The approach into Kristiansand is just beautiful. Lots of small green islands. Directly after landing we again taxi to the fuel farm to get the AVGAS, since our final destination for tonight, Fyresdal (ENFY), does not have any fuel available. A large twin is fueling ahead of us and talking with the crew they tell us that they flew here from Stavanger to get AVGAS, because the pump in Stavanger was empty. And then a small moment of shock – there is no more fuel coming from the pump here as well. What? Should the trip be over already? But after a minute or so the pump suddenly continued providing AVGAS. And we also got our share after the twin was refuelled. And then of course customs, which was simply to walk through an empty terminal building. Kristiansand is an Avinor airport. There is a weekly landing card available which pays for all landings on Avinor airport except Oslo. One can also park for free for the first two hours, so no administrative work required.

Minutes later we are airborne again on our way to Fyresdal, where we want to spend the night at the lake. The local flying club had been so kind to give us the combination to their club house so that we can stay there for the night. The land below already looks pretty deserted, but it’s a beautiful last leg for the day. The airport is easy to find, since it’s at the end of a valley and the windsock also indicated a clear landing direction, although the evening winds are already very calm. The local flying club also had provided us with a briefing about critical wind directions, but we are lucky tonight and have favourable conditions.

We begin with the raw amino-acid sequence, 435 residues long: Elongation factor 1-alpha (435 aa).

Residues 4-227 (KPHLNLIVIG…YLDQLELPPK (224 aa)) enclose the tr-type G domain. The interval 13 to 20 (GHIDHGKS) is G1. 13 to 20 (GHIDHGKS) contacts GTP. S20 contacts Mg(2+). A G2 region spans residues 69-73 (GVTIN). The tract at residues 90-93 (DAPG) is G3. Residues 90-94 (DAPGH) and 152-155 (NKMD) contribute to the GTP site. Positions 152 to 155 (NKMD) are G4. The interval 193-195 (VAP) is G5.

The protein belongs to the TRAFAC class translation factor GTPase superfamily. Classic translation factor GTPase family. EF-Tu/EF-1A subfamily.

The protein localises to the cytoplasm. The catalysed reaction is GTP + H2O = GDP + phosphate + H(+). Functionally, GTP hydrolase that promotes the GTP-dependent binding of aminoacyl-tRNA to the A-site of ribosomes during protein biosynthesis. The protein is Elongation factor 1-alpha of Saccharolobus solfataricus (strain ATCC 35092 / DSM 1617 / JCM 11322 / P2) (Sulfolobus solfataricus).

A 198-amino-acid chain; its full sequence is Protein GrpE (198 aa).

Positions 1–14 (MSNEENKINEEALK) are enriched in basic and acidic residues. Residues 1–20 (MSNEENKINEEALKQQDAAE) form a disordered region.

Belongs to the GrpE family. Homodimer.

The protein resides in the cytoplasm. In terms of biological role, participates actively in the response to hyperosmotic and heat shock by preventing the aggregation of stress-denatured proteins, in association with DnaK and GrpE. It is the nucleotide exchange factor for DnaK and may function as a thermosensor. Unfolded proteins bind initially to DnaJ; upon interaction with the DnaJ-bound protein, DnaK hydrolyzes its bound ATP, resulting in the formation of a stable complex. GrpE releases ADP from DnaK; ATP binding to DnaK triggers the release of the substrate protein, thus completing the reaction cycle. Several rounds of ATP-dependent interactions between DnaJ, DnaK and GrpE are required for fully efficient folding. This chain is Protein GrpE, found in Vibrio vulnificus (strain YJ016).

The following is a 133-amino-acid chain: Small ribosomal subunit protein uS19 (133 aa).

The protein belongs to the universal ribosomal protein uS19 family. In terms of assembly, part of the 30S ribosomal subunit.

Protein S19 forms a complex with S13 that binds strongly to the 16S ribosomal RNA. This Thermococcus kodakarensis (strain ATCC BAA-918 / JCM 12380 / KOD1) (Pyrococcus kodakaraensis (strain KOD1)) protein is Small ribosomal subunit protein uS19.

Fyresdal Airfield

After a short walk along the river we meet Ulav from the flying club there and have a short chat. Unfortunately the field does not get a lot of support and they would love to promote it better. Well, I’d like to do exactly this. It’s beautifully located and the nearby lake has a nice beach, where we actually decided to have our dinner at. And since the night was so beautiful we also had a little campfire. The lake wasn’t too cold and because of a sand bank you could actually go for a rather long walk “in” the lake.

The next day we filed the flight plan to Bergen, which will be the next stop with AVGAS prior to going into the mountains. About 30 minutes prior I get the call if I really had the intention to fly to Bergen Heliport – Avinor was concerned about the available landing distance. ARGH!! I had actually filed the flight plan to the wrong airport. Thank god someone had made a sanity check on the other side. Always good that you can trust your local AIS centre.